In the last letter, we looked at the rational function "feeling" in its extraverted mode. With this letter, we turn to its cousin, introverted feeling. Comparing the two types illustrates just how dramatically the directional attitude influences the resulting composite attitude--
the type. Introverted feeling is quite different from extraverted feeling; the two are in many ways utterly incompatible. One is iconoclastic; the other conforms. One is inexpressive; the other is bountifully expressive. While we referred to extraverted feeling as the extensive "social gifts;" when introverted, feeling is intensively focused on inner images. We could refer to its new functional role, and their accompanying gifts, as "idealistic."
Introverted Feeling: The Idealistic Gifts
The "inner object" that Jung called the "collective unconscious" is the primary orientation for introverted feeling. That inner orientation is dramatically different from extraverted feeling with its orientation to people, groups and norms.
Introverted feeling tends to sink to the depths of the inner life. The aim of this feeling is to realize the images issuing from the unconscious. Introverted feeling is enthralled with them.
"It is continually seeking an image which has no existence in reality, but which it has seen in a kind of vision. It glides unheedingly over all [outer] objects that do not fit in with its aim. It strives for inner intensity, for which the [outer] objects serve at most as a stimulus" (CW 6, par. 638).
Introverted feeling continually enhances and clarifies the illusive inner image. It seeks to feel what is real, good and true. On the surface, people who are disposed to this type may seem cold or unfeeling. They are often misunderstood because their chilly veneer conceals a passionate inner life.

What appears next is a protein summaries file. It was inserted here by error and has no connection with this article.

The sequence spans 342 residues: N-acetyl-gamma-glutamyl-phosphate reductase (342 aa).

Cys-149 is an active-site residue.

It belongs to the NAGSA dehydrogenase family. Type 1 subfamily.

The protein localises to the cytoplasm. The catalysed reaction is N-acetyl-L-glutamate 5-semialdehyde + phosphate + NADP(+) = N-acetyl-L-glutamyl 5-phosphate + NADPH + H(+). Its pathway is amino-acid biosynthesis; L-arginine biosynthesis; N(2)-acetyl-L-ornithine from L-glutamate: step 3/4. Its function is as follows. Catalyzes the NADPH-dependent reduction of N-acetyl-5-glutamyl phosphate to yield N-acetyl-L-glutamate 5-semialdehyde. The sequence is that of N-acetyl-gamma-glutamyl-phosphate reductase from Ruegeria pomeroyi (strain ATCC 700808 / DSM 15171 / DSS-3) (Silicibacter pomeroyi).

Introverted feeling may disregard social traditions. "Feeling progressively emancipates itself from the [outer world] and creates for itself a freedom of action and conscience that is purely subjective, and may even renounce all traditional values" (CW 6, par. 639).
Introverted feeling resolutely pursues the feeling-toned qualities of the inner images until they emerge as coherent values or ideals. It connects the human experience with timeless ideals. It could be compared to the keel of a sailboat--remaining fixed, deep in the water of its feeling-values, keeping the life of the individual, and society as a whole, from careening off course.
James Graham Johnston
Orienting people to their greatest potential
and highest well-being.